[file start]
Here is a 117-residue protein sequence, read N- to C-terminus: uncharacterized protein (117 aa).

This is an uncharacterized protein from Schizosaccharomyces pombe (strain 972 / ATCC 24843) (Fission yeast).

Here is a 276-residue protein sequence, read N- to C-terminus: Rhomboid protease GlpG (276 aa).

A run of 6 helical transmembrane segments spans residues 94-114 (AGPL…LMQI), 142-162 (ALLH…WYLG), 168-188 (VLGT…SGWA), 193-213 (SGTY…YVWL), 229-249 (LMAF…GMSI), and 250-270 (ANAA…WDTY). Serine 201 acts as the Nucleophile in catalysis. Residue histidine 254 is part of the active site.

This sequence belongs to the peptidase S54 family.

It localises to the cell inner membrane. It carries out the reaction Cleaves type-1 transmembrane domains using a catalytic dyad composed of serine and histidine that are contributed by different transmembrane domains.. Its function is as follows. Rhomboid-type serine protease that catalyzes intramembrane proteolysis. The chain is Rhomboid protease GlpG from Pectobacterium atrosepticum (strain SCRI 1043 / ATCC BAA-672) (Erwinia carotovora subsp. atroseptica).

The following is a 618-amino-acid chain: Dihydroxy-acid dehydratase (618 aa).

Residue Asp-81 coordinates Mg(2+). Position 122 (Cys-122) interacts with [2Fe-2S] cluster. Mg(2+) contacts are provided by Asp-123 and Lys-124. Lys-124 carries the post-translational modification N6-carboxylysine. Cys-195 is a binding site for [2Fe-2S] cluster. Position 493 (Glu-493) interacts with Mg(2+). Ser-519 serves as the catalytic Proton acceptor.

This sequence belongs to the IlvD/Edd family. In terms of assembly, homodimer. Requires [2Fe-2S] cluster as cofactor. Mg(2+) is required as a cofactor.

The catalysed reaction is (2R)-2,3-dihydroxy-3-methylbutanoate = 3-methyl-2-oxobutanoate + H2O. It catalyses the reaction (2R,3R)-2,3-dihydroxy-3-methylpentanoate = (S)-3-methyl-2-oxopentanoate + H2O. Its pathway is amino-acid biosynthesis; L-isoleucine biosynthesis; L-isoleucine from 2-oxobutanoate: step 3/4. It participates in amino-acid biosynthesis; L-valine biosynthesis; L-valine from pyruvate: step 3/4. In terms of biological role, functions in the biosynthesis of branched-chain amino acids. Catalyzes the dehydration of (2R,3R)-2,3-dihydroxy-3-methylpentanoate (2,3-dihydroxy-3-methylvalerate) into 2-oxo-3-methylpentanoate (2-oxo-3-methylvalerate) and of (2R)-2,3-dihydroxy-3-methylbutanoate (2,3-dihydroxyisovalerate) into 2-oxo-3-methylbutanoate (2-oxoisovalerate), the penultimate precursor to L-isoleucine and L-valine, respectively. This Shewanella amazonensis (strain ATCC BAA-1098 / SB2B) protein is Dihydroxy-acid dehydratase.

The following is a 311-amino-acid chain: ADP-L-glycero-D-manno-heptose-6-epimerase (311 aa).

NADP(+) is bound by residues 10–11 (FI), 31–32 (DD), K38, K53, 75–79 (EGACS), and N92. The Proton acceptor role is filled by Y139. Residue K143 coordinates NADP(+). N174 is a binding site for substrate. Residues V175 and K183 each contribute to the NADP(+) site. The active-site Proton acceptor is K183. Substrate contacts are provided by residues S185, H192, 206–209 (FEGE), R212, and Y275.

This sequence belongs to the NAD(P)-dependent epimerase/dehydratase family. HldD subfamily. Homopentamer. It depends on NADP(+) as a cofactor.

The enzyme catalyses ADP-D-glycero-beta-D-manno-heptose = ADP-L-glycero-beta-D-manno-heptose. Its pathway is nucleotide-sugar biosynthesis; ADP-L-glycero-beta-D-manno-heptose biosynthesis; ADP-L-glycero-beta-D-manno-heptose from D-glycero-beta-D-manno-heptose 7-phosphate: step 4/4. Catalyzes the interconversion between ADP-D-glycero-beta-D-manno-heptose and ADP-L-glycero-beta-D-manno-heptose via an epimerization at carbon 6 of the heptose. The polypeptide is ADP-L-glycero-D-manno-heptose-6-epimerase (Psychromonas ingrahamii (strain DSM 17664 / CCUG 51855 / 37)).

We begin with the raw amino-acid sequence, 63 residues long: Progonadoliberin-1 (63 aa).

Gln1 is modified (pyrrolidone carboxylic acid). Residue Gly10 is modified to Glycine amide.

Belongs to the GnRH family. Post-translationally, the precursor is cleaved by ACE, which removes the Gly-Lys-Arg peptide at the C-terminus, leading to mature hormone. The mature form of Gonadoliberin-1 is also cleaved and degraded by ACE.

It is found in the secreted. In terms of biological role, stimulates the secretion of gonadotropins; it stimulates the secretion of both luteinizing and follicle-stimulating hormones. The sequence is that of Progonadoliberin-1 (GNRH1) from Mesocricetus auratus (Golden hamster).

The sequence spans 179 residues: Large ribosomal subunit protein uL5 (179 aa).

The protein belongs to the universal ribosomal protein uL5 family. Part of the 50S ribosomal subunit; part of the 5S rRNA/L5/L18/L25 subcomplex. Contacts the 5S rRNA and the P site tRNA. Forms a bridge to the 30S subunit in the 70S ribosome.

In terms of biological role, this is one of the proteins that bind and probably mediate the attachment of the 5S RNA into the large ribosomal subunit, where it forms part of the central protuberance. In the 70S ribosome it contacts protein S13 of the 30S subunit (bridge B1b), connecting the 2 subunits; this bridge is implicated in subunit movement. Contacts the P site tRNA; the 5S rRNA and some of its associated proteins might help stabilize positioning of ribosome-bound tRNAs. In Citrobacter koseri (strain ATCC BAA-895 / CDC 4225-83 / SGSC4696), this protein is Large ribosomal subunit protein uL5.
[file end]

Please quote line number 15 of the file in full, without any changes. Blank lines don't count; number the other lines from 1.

We begin with the raw amino-acid sequence, 63 residues long: Progonadoliberin-1 (63 aa).